Treasury audits billions held in blocked funds

Source: Treasury audits billions held in blocked funds | The Herald

Treasury audits billions held in blocked funds
 Dr John Mangudya

Golden Sibanda
Senior Business Reporter
TREASURY has started validating blocked funds, which the central bank last year estimated at over US$1,3 billion, that could not be repatriated due to shortage of foreign currency, for consolidation into national debt.

A recent update from the Treasury’s Debt Office puts the cumulative blocked funds figure at an estimated US$2,9 billion.

Reserve Bank of Zimbabwe (RBZ) governor Dr John Mangudya, said in an interview this week the legacy debts comprised in-country funds owed to foreigners after Zimbabwe changed its currency in 2019.

The process of changing the national currency conversion, which was undertaken as Zimbabwe’s US dollar liquidity woes mounted, was done in terms of statutory instrument (SI) 33 of 2019.

At that point all US dollar balances, the anchor currency under a multi-currency regime introduced in 2009, were converted to Zimbabwe dollars at a central bank prescribed exchange rate 1 to 1.

Zimbabwe operated a US dollar anchored multiple currency regime from 2009, after the local unit was decimated by inflation, until February 2019 when the new Government reintroduced a domestic currency.

In April last year, the RBZ governor said the apex bank had completed a validation exercise on the external funds and directed local holders of the debts to transfer the local currency equivalent to the bank.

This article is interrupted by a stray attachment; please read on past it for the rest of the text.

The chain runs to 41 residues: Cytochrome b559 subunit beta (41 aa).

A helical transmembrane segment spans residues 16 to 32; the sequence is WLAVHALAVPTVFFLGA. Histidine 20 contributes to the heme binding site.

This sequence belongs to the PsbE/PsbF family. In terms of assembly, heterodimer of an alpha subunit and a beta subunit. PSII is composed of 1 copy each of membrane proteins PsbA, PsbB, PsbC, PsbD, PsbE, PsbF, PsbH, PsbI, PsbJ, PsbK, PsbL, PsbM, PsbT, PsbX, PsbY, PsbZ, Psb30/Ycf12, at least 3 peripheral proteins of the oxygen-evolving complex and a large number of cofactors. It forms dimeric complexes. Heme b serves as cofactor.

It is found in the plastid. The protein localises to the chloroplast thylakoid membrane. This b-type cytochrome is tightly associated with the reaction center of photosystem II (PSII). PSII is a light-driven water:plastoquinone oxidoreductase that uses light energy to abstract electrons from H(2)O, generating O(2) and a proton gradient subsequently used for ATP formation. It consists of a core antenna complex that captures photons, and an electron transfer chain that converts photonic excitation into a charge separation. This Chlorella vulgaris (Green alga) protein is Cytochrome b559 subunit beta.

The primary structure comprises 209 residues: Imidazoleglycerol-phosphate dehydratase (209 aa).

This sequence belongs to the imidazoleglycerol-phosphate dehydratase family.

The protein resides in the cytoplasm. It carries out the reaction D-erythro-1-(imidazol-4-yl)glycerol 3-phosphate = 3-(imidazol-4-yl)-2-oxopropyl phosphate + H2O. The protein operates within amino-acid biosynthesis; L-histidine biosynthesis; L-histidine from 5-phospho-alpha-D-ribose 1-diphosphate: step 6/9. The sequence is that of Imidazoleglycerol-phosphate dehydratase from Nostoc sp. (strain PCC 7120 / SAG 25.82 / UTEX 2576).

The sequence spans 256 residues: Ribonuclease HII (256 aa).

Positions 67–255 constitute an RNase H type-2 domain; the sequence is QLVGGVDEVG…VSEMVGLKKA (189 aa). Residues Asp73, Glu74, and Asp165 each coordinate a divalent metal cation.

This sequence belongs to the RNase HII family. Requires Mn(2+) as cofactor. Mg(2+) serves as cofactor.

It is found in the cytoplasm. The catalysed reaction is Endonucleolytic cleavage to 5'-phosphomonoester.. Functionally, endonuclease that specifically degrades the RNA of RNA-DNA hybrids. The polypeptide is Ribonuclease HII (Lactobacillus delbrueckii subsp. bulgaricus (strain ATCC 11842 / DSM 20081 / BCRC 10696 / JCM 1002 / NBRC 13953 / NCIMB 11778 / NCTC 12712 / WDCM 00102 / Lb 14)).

The bank then said it would issue debt instruments to holders of the external funds or legacy foreign debts.

It was not immediately clear if the process is detached from the ongoing debt audit.

The blocked funds, cash flows generated in a country but cannot be repatriated due forex shortage or capital restrictions, entail funds that were generated in Zimbabwe between 2016 and 2019.

Dr Mangudya said the Government should be commended for taking the decision to expunge the debts as well as accepting the responsibility to repay funds in order to cleanse Zimbabwe’s credit risk profile.

A number of external investors, among them foreign airlines such as South African Airways and others like International Air Travel Association (IATA), could not transfer funds to their jurisdictions due to forex shortage in Zimbabwe.

SAA is on record saying it sought to repatriate about R350 million in ticket sales revenue that got trapped.

IATA said the funds are deemed blocked if they cannot be transferred for a period exceeding two months.

Responsibility to transfer the funds rested with local banks or firms that received products or services from foreign suppliers, but could not be done amid forex shortage, especially after the currency was changed.

Dr Mangudya said if the Government failed to resolve the issue this would have grave consequences for Zimbabwe such as damaging its credit profile and withdrawal of services or product supplies.

The central bank chief said if foreign partners were left stuck with a   domestic currency that they cannot repatriate, the foreign business operations could be negatively impacted or worse, collapse.

For instance, Dr Mangudya said, Zimbabwe owes the World Bank about US$2,4 billion, former commercial white farmers US$3,4 billion for farm improvements, which the Government has assumed and will repay.